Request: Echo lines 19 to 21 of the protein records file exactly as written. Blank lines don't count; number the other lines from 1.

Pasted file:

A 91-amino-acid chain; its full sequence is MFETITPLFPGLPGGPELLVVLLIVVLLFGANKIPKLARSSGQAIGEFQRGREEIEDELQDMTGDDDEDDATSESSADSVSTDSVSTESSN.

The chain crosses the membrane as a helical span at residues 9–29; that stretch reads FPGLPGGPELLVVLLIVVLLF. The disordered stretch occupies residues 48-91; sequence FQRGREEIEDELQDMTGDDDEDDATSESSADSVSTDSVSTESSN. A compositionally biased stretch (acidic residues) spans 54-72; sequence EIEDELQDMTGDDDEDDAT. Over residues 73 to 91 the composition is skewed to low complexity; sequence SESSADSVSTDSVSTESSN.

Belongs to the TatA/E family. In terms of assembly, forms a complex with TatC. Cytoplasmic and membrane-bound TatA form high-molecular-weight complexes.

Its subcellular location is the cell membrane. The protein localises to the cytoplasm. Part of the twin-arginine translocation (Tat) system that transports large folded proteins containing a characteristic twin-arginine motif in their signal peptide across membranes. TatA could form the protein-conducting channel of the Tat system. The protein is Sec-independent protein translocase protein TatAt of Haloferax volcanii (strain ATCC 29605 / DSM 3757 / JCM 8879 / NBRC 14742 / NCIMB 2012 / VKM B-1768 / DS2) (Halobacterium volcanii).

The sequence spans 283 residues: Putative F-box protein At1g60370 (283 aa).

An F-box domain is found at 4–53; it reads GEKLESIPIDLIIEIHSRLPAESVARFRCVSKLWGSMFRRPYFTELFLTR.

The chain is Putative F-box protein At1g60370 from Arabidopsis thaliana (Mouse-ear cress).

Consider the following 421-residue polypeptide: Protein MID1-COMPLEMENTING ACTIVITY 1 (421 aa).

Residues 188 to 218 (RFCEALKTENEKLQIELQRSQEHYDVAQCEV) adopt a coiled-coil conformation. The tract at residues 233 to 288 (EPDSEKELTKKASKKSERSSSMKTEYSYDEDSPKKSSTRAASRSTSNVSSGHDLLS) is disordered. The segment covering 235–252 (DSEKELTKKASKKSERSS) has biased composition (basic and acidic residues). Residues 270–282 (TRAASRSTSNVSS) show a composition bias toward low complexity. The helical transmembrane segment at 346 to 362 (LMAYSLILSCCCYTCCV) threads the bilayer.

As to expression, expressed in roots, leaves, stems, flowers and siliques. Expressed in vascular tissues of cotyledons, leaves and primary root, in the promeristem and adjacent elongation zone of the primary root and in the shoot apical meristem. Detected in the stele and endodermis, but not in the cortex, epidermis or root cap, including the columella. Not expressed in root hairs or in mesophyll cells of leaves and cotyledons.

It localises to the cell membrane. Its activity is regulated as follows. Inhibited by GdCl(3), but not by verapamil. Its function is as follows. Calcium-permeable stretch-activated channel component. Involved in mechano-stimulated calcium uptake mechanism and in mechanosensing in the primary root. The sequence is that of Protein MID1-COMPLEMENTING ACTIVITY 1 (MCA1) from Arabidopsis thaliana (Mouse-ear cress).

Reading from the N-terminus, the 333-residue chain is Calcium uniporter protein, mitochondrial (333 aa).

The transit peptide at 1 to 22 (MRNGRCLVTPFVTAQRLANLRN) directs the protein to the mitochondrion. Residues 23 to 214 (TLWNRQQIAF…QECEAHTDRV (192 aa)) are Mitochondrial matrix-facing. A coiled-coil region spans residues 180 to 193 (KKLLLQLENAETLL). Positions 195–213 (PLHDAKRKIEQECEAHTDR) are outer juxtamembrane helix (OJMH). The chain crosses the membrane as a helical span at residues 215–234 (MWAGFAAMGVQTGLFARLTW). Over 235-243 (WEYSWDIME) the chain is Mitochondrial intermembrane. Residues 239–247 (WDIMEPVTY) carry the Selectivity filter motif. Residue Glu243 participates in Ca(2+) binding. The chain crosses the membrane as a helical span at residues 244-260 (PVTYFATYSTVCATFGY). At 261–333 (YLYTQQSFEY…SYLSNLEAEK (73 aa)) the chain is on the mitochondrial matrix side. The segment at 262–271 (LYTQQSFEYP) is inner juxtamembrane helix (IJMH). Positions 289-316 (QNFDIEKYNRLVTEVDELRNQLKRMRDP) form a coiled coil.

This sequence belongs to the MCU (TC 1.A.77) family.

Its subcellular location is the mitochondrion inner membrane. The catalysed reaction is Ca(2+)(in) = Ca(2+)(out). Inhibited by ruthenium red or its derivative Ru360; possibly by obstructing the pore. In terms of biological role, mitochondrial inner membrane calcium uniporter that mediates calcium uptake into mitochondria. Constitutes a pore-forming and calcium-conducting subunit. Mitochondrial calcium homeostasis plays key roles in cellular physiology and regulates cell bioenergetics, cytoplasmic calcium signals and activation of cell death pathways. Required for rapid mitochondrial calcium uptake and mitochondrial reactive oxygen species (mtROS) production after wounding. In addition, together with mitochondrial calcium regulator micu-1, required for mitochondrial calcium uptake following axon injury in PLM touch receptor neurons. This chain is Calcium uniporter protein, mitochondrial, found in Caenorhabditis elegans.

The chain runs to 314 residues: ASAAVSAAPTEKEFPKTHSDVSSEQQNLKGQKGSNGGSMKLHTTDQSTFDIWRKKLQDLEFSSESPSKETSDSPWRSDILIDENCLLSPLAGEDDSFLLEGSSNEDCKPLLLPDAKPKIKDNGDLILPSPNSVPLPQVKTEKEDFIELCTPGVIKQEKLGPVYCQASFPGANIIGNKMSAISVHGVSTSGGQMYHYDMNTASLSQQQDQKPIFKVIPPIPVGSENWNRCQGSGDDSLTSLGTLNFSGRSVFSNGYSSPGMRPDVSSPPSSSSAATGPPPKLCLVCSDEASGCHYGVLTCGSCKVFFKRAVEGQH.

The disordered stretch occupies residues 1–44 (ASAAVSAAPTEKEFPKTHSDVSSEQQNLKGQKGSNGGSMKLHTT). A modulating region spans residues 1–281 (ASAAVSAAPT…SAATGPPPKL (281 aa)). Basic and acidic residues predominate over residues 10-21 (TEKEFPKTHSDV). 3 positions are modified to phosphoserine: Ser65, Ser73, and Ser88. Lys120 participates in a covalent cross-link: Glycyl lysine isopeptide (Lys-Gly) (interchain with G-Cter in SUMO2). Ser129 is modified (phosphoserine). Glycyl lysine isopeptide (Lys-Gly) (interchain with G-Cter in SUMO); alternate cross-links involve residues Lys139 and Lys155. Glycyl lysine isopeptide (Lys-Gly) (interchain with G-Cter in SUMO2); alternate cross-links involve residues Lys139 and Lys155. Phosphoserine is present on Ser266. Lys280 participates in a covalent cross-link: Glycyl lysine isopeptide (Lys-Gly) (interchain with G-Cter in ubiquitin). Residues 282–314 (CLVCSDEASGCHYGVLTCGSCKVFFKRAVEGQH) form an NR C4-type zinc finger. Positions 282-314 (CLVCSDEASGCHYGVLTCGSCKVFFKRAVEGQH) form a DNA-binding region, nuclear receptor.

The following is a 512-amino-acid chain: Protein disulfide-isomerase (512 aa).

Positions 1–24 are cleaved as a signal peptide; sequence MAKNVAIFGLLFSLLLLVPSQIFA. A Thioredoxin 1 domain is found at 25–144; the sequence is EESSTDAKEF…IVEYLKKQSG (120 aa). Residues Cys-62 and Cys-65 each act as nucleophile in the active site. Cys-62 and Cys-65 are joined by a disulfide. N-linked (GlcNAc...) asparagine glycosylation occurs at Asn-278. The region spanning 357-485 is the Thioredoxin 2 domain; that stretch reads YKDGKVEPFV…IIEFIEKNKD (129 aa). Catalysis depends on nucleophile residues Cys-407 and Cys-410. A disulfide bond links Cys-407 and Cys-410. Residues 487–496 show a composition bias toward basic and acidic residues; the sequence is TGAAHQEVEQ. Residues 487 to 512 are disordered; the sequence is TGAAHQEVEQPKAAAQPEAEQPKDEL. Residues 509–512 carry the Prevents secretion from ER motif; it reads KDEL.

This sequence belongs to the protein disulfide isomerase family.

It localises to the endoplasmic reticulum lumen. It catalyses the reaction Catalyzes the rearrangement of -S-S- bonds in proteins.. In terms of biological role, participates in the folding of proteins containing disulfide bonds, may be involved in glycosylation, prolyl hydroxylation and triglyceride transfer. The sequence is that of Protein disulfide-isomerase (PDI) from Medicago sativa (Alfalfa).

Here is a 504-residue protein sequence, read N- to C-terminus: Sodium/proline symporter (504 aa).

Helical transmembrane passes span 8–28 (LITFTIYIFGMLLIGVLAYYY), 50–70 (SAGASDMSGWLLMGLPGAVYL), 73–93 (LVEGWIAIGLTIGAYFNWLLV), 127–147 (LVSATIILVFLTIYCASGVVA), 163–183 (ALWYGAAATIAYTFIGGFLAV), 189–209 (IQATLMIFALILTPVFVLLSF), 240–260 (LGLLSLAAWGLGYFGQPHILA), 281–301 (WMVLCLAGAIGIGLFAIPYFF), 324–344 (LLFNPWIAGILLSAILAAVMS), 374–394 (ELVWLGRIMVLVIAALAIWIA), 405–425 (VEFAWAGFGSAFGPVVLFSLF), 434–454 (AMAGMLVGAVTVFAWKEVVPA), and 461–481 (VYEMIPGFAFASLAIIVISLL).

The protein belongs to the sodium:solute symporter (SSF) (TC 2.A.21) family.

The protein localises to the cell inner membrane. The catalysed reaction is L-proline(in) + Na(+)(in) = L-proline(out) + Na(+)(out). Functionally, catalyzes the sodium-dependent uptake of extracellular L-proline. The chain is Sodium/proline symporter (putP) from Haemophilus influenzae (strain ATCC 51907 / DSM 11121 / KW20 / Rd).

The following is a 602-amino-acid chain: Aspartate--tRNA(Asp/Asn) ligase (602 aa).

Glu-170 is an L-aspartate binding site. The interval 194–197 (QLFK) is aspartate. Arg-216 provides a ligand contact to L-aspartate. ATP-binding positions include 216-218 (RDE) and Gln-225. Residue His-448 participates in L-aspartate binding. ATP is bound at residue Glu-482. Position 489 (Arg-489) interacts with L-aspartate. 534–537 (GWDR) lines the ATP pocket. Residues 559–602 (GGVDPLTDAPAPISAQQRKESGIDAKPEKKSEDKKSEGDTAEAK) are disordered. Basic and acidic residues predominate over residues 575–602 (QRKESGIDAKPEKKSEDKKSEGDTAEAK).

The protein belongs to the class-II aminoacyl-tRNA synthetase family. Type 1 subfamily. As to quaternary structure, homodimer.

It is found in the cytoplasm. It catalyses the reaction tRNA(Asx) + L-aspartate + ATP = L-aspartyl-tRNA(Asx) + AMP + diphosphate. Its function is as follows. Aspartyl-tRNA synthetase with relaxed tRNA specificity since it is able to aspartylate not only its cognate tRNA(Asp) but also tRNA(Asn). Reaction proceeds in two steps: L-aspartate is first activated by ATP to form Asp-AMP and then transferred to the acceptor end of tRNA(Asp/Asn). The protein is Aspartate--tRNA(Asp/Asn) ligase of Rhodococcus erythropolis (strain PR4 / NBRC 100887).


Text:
Positions 1–24 are cleaved as a signal peptide; sequence MAKNVAIFGLLFSLLLLVPSQIFA. A Thioredoxin 1 domain is found at 25–144; the sequence is EESSTDAKEF…IVEYLKKQSG (120 aa). Residues Cys-62 and Cys-65 each act as nucleophile in the active site. Cys-62 and Cys-65 are joined by a disulfide. N-linked (GlcNAc...) asparagine glycosylation occurs at Asn-278. The region spanning 357-485 is the Thioredoxin 2 domain; that stretch reads YKDGKVEPFV…IIEFIEKNKD (129 aa). Catalysis depends on nucleophile residues Cys-407 and Cys-410. A disulfide bond links Cys-407 and Cys-410. Residues 487–496 show a composition bias toward basic and acidic residues; the sequence is TGAAHQEVEQ. Residues 487 to 512 are disordered; the sequence is TGAAHQEVEQPKAAAQPEAEQPKDEL. Residues 509–512 carry the Prevents secretion from ER motif; it reads KDEL.

This sequence belongs to the protein disulfide isomerase family.

It localises to the endoplasmic reticulum lumen. It catalyses the reaction Catalyzes the rearrangement of -S-S- bonds in proteins.. In terms of biological role, participates in the folding of proteins containing disulfide bonds, may be involved in glycosylation, prolyl hydroxylation and triglyceride transfer. The sequence is that of Protein disulfide-isomerase (PDI) from Medicago sativa (Alfalfa).